10 Wondrous, Waterless Whales - Atlas Obscura Lists
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10 Wondrous, Waterless Whales

From massive, still-oozing skeletons to a behemoth made of thousands of pounds of recycled plastic.

More than 50 million years ago, a now-extinct mammal called Pakicetus—roughly the size of a wolf, with four legs, a pointy snout, and a tail—gave rise to the cetaceans that would eventually ply the planet’s oceans. Ever since humans began shoving off land and into that blue world, we have been fascinated by the whales swimming and spouting there—even when those creatures are hard to see. (And, eventually, we would hunt many to the brink of extinction.)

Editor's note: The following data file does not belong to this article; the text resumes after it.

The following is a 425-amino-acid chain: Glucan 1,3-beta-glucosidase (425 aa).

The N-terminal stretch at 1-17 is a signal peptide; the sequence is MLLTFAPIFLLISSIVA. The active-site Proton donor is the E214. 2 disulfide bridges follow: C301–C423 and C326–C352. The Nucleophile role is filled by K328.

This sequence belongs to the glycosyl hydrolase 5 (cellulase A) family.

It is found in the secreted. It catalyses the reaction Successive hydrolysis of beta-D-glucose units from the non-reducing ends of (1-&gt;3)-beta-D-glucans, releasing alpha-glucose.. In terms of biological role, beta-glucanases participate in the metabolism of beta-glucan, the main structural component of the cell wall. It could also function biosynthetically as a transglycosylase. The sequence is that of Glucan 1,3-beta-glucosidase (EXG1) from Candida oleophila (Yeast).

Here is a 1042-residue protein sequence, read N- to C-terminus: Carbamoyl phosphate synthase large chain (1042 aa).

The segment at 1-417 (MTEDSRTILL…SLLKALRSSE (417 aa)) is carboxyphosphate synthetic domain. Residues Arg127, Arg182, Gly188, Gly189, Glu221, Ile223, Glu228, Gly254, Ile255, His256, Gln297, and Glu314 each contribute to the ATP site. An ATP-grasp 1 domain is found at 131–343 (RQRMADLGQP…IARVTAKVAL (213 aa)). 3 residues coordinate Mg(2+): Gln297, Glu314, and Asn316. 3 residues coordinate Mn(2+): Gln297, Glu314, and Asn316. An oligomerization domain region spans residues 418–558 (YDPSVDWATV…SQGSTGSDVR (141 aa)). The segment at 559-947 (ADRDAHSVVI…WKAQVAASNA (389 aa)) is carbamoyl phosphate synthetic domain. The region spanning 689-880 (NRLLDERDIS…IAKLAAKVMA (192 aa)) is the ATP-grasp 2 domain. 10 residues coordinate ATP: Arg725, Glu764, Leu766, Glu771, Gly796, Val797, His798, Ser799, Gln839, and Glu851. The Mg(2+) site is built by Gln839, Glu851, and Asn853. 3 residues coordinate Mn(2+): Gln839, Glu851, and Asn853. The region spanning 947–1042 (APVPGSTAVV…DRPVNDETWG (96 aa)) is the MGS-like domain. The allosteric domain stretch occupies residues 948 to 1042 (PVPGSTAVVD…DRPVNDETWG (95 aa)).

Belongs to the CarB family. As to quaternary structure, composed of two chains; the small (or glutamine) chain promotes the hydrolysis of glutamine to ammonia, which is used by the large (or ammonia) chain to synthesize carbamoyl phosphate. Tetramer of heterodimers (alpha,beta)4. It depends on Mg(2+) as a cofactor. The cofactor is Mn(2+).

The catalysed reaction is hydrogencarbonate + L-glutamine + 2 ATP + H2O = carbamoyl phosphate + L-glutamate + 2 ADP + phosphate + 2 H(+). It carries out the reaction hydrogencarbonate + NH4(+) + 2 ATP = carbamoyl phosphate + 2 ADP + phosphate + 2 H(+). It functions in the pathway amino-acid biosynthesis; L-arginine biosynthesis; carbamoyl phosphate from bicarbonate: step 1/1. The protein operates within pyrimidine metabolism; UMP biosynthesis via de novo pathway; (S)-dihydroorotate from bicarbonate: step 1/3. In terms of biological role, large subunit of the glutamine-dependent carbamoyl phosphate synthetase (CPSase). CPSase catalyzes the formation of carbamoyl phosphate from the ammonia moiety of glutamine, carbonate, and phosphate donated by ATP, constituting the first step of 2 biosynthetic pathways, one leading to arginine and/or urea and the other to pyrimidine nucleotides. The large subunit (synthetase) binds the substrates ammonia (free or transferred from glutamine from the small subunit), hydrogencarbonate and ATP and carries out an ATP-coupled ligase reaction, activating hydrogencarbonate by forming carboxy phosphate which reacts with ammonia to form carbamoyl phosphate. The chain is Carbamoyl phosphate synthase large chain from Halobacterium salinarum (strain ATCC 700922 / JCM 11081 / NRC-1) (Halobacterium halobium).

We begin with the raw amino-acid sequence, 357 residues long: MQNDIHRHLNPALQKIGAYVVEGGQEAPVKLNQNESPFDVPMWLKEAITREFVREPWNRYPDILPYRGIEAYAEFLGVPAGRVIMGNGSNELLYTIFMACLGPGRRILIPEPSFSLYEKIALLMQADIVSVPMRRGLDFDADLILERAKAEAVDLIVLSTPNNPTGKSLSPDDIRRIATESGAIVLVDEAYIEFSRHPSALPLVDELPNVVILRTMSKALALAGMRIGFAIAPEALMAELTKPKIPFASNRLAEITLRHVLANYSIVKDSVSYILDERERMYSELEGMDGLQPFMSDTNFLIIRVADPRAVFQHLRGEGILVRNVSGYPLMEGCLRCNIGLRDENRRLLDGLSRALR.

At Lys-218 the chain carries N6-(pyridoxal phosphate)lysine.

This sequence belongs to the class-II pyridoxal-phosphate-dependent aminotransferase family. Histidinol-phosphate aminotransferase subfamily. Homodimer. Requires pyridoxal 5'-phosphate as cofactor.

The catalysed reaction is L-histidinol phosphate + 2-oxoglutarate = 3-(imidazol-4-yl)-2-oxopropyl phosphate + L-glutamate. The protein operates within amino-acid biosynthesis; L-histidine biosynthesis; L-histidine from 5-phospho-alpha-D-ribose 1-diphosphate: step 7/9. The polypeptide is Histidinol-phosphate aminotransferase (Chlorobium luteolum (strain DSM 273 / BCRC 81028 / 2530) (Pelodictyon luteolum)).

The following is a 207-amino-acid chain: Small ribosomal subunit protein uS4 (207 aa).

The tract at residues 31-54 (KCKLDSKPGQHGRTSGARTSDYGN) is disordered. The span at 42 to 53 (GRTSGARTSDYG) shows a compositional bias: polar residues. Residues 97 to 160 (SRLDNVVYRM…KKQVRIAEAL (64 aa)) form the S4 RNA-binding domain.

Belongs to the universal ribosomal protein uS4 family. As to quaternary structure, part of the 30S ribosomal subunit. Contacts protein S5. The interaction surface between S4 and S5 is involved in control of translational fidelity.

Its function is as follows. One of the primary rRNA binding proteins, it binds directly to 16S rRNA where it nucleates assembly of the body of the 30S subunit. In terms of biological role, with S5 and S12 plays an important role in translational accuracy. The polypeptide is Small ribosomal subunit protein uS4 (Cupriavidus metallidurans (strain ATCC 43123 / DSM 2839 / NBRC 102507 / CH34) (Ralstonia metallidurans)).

Ishmael, the narrator of Herman Melville’s cetacean-obsessed novel Moby-Dick, observes that many denizens of the sea “glide under water, unapparent for the most part, and treacherously hidden beneath the loveliest tints of azure.” But not always. Here are 10 places where landlubbers can marvel at some of the ocean’s largest residents without ever setting sail.